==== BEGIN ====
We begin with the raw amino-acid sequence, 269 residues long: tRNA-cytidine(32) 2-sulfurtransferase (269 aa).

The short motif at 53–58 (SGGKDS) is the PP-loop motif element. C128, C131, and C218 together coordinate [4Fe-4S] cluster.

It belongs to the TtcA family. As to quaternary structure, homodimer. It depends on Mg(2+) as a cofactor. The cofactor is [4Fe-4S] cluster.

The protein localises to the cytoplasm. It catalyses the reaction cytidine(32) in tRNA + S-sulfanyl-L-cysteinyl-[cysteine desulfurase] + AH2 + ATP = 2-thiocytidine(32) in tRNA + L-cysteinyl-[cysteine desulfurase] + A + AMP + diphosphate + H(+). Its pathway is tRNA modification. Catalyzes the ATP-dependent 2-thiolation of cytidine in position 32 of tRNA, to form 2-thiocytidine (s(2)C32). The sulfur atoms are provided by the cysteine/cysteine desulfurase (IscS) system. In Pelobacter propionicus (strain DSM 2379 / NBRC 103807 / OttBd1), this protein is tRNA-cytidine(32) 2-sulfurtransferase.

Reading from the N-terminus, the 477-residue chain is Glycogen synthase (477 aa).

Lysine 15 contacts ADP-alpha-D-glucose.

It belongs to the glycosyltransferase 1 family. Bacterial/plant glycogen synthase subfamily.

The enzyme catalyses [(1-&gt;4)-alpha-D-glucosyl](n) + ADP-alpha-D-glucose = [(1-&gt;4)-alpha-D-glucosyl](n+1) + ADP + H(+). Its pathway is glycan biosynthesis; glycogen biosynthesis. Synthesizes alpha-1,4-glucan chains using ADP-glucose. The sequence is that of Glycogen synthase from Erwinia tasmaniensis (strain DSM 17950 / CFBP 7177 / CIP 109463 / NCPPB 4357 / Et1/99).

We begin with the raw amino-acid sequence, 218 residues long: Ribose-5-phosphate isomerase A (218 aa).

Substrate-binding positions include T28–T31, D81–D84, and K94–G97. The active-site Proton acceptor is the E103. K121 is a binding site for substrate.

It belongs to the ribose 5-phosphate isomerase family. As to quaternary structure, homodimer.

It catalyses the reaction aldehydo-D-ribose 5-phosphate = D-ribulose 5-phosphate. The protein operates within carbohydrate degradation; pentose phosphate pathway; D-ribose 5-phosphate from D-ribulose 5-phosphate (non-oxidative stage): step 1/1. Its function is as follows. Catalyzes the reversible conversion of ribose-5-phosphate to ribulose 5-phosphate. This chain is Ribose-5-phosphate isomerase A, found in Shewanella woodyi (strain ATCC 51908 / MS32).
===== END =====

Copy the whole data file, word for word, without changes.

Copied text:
We begin with the raw amino-acid sequence, 269 residues long: tRNA-cytidine(32) 2-sulfurtransferase (269 aa).

The short motif at 53–58 (SGGKDS) is the PP-loop motif element. C128, C131, and C218 together coordinate [4Fe-4S] cluster.

It belongs to the TtcA family. As to quaternary structure, homodimer. It depends on Mg(2+) as a cofactor. The cofactor is [4Fe-4S] cluster.

The protein localises to the cytoplasm. It catalyses the reaction cytidine(32) in tRNA + S-sulfanyl-L-cysteinyl-[cysteine desulfurase] + AH2 + ATP = 2-thiocytidine(32) in tRNA + L-cysteinyl-[cysteine desulfurase] + A + AMP + diphosphate + H(+). Its pathway is tRNA modification. Catalyzes the ATP-dependent 2-thiolation of cytidine in position 32 of tRNA, to form 2-thiocytidine (s(2)C32). The sulfur atoms are provided by the cysteine/cysteine desulfurase (IscS) system. In Pelobacter propionicus (strain DSM 2379 / NBRC 103807 / OttBd1), this protein is tRNA-cytidine(32) 2-sulfurtransferase.

Reading from the N-terminus, the 477-residue chain is Glycogen synthase (477 aa).

Lysine 15 contacts ADP-alpha-D-glucose.

It belongs to the glycosyltransferase 1 family. Bacterial/plant glycogen synthase subfamily.

The enzyme catalyses [(1-&gt;4)-alpha-D-glucosyl](n) + ADP-alpha-D-glucose = [(1-&gt;4)-alpha-D-glucosyl](n+1) + ADP + H(+). Its pathway is glycan biosynthesis; glycogen biosynthesis. Synthesizes alpha-1,4-glucan chains using ADP-glucose. The sequence is that of Glycogen synthase from Erwinia tasmaniensis (strain DSM 17950 / CFBP 7177 / CIP 109463 / NCPPB 4357 / Et1/99).

We begin with the raw amino-acid sequence, 218 residues long: Ribose-5-phosphate isomerase A (218 aa).

Substrate-binding positions include T28–T31, D81–D84, and K94–G97. The active-site Proton acceptor is the E103. K121 is a binding site for substrate.

It belongs to the ribose 5-phosphate isomerase family. As to quaternary structure, homodimer.

It catalyses the reaction aldehydo-D-ribose 5-phosphate = D-ribulose 5-phosphate. The protein operates within carbohydrate degradation; pentose phosphate pathway; D-ribose 5-phosphate from D-ribulose 5-phosphate (non-oxidative stage): step 1/1. Its function is as follows. Catalyzes the reversible conversion of ribose-5-phosphate to ribulose 5-phosphate. This chain is Ribose-5-phosphate isomerase A, found in Shewanella woodyi (strain ATCC 51908 / MS32).